Introduction by Oliver Harris.
'These funny, filthy and terrifically smart letters reveal him in a way that no biographer can' New York Newsday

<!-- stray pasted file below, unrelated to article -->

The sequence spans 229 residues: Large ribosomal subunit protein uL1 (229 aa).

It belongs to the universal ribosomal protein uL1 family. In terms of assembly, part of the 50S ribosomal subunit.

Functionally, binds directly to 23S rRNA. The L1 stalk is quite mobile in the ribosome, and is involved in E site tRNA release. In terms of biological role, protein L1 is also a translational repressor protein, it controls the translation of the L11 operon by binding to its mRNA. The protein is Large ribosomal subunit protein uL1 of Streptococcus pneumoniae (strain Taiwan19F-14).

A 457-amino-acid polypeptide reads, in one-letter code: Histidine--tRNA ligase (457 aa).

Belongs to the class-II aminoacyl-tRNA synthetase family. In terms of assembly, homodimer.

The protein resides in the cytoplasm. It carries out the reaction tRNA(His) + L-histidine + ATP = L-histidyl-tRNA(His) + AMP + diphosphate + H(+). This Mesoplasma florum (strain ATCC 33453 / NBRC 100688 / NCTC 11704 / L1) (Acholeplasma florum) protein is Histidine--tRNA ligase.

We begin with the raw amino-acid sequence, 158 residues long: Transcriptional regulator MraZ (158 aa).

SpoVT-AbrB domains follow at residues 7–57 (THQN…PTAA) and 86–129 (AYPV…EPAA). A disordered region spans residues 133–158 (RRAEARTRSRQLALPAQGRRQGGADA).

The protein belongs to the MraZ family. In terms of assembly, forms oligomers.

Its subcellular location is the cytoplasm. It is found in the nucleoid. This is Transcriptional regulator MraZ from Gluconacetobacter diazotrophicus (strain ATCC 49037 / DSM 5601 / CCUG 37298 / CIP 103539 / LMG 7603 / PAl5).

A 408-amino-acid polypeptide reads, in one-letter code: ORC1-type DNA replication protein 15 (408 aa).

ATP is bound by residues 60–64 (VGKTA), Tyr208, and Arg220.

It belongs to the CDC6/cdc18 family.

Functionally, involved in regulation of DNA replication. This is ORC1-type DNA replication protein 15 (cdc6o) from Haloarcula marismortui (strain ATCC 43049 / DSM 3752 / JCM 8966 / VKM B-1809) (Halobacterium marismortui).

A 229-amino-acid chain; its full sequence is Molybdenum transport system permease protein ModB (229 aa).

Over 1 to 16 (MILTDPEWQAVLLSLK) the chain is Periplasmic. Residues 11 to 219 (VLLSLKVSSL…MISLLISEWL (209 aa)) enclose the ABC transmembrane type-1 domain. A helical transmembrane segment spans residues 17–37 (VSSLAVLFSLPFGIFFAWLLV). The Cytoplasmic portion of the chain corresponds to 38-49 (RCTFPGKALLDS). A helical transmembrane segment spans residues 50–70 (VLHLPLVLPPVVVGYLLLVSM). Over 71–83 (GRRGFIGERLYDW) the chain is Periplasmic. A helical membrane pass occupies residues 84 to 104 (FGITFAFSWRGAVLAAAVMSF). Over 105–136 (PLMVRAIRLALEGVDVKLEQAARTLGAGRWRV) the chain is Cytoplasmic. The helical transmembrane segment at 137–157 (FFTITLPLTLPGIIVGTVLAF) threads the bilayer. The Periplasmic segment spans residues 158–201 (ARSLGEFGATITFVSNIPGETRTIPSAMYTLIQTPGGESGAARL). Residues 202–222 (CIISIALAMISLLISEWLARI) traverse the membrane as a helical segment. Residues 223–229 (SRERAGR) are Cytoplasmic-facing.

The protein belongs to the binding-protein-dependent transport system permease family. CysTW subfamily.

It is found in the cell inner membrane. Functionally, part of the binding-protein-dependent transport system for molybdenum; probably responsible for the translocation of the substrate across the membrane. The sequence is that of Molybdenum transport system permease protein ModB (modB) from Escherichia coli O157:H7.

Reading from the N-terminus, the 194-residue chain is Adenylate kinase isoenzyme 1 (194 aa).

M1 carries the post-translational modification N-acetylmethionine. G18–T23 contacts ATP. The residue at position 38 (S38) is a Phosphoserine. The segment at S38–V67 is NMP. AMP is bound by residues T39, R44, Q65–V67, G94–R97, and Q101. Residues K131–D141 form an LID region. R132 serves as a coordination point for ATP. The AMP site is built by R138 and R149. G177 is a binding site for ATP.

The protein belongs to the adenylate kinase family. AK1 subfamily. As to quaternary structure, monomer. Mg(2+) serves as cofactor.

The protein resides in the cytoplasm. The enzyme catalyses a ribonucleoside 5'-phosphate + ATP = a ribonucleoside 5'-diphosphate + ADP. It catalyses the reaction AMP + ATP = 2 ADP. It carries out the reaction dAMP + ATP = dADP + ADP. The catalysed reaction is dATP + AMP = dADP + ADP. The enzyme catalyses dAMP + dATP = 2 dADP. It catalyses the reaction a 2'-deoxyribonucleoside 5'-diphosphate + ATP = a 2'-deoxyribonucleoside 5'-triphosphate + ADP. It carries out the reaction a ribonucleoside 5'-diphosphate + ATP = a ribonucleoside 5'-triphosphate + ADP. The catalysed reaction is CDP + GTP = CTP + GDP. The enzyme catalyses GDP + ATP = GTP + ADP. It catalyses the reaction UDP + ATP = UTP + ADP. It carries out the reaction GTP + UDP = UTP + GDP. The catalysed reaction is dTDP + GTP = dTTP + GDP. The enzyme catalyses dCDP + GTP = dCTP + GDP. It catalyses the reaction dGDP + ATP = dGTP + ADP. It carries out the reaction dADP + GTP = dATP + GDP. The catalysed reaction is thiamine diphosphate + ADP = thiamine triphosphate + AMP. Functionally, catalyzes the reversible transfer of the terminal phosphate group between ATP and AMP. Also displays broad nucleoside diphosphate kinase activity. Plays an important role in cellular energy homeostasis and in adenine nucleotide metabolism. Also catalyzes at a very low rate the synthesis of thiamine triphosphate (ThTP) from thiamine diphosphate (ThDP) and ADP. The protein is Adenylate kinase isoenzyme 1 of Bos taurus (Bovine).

Burroughs was itinerant not just by disposition but often by legal necessity (his accidental, fatal shooting of his wife and constant drug troubles required regular relocation), so letters were lifelines for the outcast and works-in-progress for the writer. Here they track his turbulent journey across three continents and two decades, and through the underground scenes of Mexico City, New York and Tangier. Darkly humorous and scathingly perceptive in letters to friends like Allen Ginsberg and Jack Kerouac, they also document the development of one of the most unique, influential voices in modern writing.